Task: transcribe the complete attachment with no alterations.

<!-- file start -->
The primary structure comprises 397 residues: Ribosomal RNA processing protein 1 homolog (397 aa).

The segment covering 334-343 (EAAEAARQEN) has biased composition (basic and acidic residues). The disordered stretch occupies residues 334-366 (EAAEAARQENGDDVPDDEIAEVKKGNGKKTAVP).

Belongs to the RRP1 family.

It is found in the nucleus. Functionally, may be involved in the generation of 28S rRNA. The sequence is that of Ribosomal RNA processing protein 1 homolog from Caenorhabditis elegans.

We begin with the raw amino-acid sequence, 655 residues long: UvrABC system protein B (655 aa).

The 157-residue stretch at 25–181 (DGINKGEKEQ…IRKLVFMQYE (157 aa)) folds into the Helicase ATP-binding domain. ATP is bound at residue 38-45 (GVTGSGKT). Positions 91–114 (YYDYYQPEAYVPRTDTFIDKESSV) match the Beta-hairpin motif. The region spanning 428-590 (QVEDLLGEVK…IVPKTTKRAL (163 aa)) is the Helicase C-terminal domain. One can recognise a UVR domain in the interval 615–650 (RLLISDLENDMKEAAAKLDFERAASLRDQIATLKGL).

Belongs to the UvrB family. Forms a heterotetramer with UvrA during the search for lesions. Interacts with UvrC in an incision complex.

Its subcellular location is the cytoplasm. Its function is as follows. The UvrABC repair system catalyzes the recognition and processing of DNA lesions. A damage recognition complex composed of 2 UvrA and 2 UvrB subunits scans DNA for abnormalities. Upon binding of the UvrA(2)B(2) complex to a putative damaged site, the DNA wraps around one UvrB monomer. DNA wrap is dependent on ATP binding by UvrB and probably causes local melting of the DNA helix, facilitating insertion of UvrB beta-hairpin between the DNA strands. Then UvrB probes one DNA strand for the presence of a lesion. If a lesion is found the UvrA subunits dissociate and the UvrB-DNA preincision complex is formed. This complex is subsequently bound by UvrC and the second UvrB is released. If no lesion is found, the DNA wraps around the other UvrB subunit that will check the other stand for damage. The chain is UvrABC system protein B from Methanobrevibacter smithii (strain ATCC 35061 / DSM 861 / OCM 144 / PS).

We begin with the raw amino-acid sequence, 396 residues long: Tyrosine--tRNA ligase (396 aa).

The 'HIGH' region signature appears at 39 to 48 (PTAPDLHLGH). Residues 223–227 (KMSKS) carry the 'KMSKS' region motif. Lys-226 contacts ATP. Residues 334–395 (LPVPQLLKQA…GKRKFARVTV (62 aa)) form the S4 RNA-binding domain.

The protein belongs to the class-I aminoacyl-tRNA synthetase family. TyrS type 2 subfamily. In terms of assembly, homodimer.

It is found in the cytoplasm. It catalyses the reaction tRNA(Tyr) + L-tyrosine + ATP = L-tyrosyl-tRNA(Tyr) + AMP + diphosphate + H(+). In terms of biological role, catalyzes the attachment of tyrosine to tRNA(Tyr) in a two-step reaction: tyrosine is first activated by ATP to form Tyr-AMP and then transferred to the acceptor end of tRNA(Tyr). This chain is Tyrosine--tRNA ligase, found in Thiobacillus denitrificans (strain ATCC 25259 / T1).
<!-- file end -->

The primary structure comprises 397 residues: Ribosomal RNA processing protein 1 homolog (397 aa).

The segment covering 334-343 (EAAEAARQEN) has biased composition (basic and acidic residues). The disordered stretch occupies residues 334-366 (EAAEAARQENGDDVPDDEIAEVKKGNGKKTAVP).

Belongs to the RRP1 family.

It is found in the nucleus. Functionally, may be involved in the generation of 28S rRNA. The sequence is that of Ribosomal RNA processing protein 1 homolog from Caenorhabditis elegans.

We begin with the raw amino-acid sequence, 655 residues long: UvrABC system protein B (655 aa).

The 157-residue stretch at 25–181 (DGINKGEKEQ…IRKLVFMQYE (157 aa)) folds into the Helicase ATP-binding domain. ATP is bound at residue 38-45 (GVTGSGKT). Positions 91–114 (YYDYYQPEAYVPRTDTFIDKESSV) match the Beta-hairpin motif. The region spanning 428-590 (QVEDLLGEVK…IVPKTTKRAL (163 aa)) is the Helicase C-terminal domain. One can recognise a UVR domain in the interval 615–650 (RLLISDLENDMKEAAAKLDFERAASLRDQIATLKGL).

Belongs to the UvrB family. Forms a heterotetramer with UvrA during the search for lesions. Interacts with UvrC in an incision complex.

Its subcellular location is the cytoplasm. Its function is as follows. The UvrABC repair system catalyzes the recognition and processing of DNA lesions. A damage recognition complex composed of 2 UvrA and 2 UvrB subunits scans DNA for abnormalities. Upon binding of the UvrA(2)B(2) complex to a putative damaged site, the DNA wraps around one UvrB monomer. DNA wrap is dependent on ATP binding by UvrB and probably causes local melting of the DNA helix, facilitating insertion of UvrB beta-hairpin between the DNA strands. Then UvrB probes one DNA strand for the presence of a lesion. If a lesion is found the UvrA subunits dissociate and the UvrB-DNA preincision complex is formed. This complex is subsequently bound by UvrC and the second UvrB is released. If no lesion is found, the DNA wraps around the other UvrB subunit that will check the other stand for damage. The chain is UvrABC system protein B from Methanobrevibacter smithii (strain ATCC 35061 / DSM 861 / OCM 144 / PS).

We begin with the raw amino-acid sequence, 396 residues long: Tyrosine--tRNA ligase (396 aa).

The 'HIGH' region signature appears at 39 to 48 (PTAPDLHLGH). Residues 223–227 (KMSKS) carry the 'KMSKS' region motif. Lys-226 contacts ATP. Residues 334–395 (LPVPQLLKQA…GKRKFARVTV (62 aa)) form the S4 RNA-binding domain.

The protein belongs to the class-I aminoacyl-tRNA synthetase family. TyrS type 2 subfamily. In terms of assembly, homodimer.

It is found in the cytoplasm. It catalyses the reaction tRNA(Tyr) + L-tyrosine + ATP = L-tyrosyl-tRNA(Tyr) + AMP + diphosphate + H(+). In terms of biological role, catalyzes the attachment of tyrosine to tRNA(Tyr) in a two-step reaction: tyrosine is first activated by ATP to form Tyr-AMP and then transferred to the acceptor end of tRNA(Tyr). This chain is Tyrosine--tRNA ligase, found in Thiobacillus denitrificans (strain ATCC 25259 / T1).